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© chierkute

  • chierkute

Yoko Ono. Visit if you are looking for...

Yoko Ono and Cambridge celebrates a solid anniversary together. In 1969 Yoko Ono and John Lennon had their first public concert and it took place at Cambridge University's Lady Mitchell Hall. To commemorate it, early as well as more recent and novel Ono’s works will be on display at various venues across the city until the end of the year. All the events are titled as "Yoko Ono: Looking For…." with a specific name for each exhibition at a particular venue.


The Heong Gallery features Yoko Ono’s “Sky Pieces”, and I am not sure why only now I’ve managed to sit down and gather my thoughts on this exhibition. I highly recommend it for those who are looking for… (yes, I’m borrowing this from the exhibition title :) )


Sky

When was the last time you looked up at the sky? I love watching the clouds, trying to merge them into figures, quickly before their disappear into unexpected patterns. But these days more and more often I have to remind myself to raise my eyes to the sky.


Now, just imagine, someone in the late sixties, trying to have a piece of the sky in the room. No, I’m not talking about a simple window. More like a difficult – thought provoking and technological boundaries pushing forward – camera-tv setup with live streaming of the sky. The digital view in a tv frame gives a snap of the sky every other moment, and allows to follow the clouds at a particular focus. In the Heong Gallery, there are 25 digital windows installed giving meditative experience of the ever-changing view.


Peace

Once you enter the gallery, it strikes how peaceful everything looks. White colour dominates the room, and curiously, a chess set. Colour of goodness and perfection covers table, chairs and all the chess pieces and turns the game into mutual collaboration rather than war field. Until you hear ‘I hate you’ from your opponent when you take his peace. Can peace be achieved if there has never been a war?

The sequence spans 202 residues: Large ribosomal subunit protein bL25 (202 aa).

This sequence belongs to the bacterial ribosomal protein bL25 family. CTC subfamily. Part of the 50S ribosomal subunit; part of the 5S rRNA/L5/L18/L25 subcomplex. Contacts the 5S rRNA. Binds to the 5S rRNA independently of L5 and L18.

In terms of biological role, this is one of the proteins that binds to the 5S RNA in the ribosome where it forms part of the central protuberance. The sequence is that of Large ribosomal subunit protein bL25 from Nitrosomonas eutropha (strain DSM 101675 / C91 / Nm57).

Taking an active part

At the Heong Gallery you are basically entering the exhibition where you allowed to touch everything. Well, yes, to touch physically. To participate. Not only to imagine the developing concept once you look at the installation, but actually to participate. The idea that that art had to be made solely by the artist and remain the way it was produced never appealed to the artist. As Yoko Ono said, “I was an artist instead of trying to hold on to what was impossible to hold on to, I wanted to make a “change” into a positive move: “let the work grow by asking people to participate and add their effort” [1]. This is how instructions start living their life and the ‘wish tree’ comes in full bloom, charged with various emotions.


Placing a wish on a Japanese maple tree.


Observation1. This exhibition was built based on Yoko Ono’s concepts. Not physical objects but the concepts.

Observation2. If you paint chess set in another colour, red or black, would it be so peaceful then?


[1] Full interview with Yoko Ono can be found here

[2] Follow the events